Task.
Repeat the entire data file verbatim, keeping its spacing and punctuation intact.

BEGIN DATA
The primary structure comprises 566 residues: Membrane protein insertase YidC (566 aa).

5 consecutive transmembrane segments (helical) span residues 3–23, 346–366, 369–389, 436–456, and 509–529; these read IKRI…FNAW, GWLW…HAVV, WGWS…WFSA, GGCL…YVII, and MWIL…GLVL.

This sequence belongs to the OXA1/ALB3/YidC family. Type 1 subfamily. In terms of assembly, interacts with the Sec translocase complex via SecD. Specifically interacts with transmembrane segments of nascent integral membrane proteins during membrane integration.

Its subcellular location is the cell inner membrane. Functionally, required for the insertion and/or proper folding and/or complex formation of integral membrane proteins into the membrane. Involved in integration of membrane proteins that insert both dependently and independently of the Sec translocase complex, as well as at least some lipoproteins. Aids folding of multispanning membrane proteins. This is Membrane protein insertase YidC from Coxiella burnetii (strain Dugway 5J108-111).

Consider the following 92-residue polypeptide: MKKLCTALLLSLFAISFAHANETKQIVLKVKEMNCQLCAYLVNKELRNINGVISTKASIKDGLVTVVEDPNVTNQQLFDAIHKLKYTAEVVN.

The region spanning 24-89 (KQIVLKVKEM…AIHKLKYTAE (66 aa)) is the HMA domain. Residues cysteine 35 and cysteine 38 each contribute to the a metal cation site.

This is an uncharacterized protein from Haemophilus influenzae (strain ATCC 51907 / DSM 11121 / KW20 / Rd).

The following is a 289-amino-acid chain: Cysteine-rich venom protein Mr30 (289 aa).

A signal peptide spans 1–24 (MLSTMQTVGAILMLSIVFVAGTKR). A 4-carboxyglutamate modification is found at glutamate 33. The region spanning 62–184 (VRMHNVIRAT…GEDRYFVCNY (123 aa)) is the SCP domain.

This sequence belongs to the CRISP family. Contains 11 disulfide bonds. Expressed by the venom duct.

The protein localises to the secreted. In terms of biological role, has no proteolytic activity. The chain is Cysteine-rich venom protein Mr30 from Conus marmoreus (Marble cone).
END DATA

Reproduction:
The primary structure comprises 566 residues: Membrane protein insertase YidC (566 aa).

5 consecutive transmembrane segments (helical) span residues 3–23, 346–366, 369–389, 436–456, and 509–529; these read IKRI…FNAW, GWLW…HAVV, WGWS…WFSA, GGCL…YVII, and MWIL…GLVL.

This sequence belongs to the OXA1/ALB3/YidC family. Type 1 subfamily. In terms of assembly, interacts with the Sec translocase complex via SecD. Specifically interacts with transmembrane segments of nascent integral membrane proteins during membrane integration.

Its subcellular location is the cell inner membrane. Functionally, required for the insertion and/or proper folding and/or complex formation of integral membrane proteins into the membrane. Involved in integration of membrane proteins that insert both dependently and independently of the Sec translocase complex, as well as at least some lipoproteins. Aids folding of multispanning membrane proteins. This is Membrane protein insertase YidC from Coxiella burnetii (strain Dugway 5J108-111).

Consider the following 92-residue polypeptide: MKKLCTALLLSLFAISFAHANETKQIVLKVKEMNCQLCAYLVNKELRNINGVISTKASIKDGLVTVVEDPNVTNQQLFDAIHKLKYTAEVVN.

The region spanning 24-89 (KQIVLKVKEM…AIHKLKYTAE (66 aa)) is the HMA domain. Residues cysteine 35 and cysteine 38 each contribute to the a metal cation site.

This is an uncharacterized protein from Haemophilus influenzae (strain ATCC 51907 / DSM 11121 / KW20 / Rd).

The following is a 289-amino-acid chain: Cysteine-rich venom protein Mr30 (289 aa).

A signal peptide spans 1–24 (MLSTMQTVGAILMLSIVFVAGTKR). A 4-carboxyglutamate modification is found at glutamate 33. The region spanning 62–184 (VRMHNVIRAT…GEDRYFVCNY (123 aa)) is the SCP domain.

This sequence belongs to the CRISP family. Contains 11 disulfide bonds. Expressed by the venom duct.

The protein localises to the secreted. In terms of biological role, has no proteolytic activity. The chain is Cysteine-rich venom protein Mr30 from Conus marmoreus (Marble cone).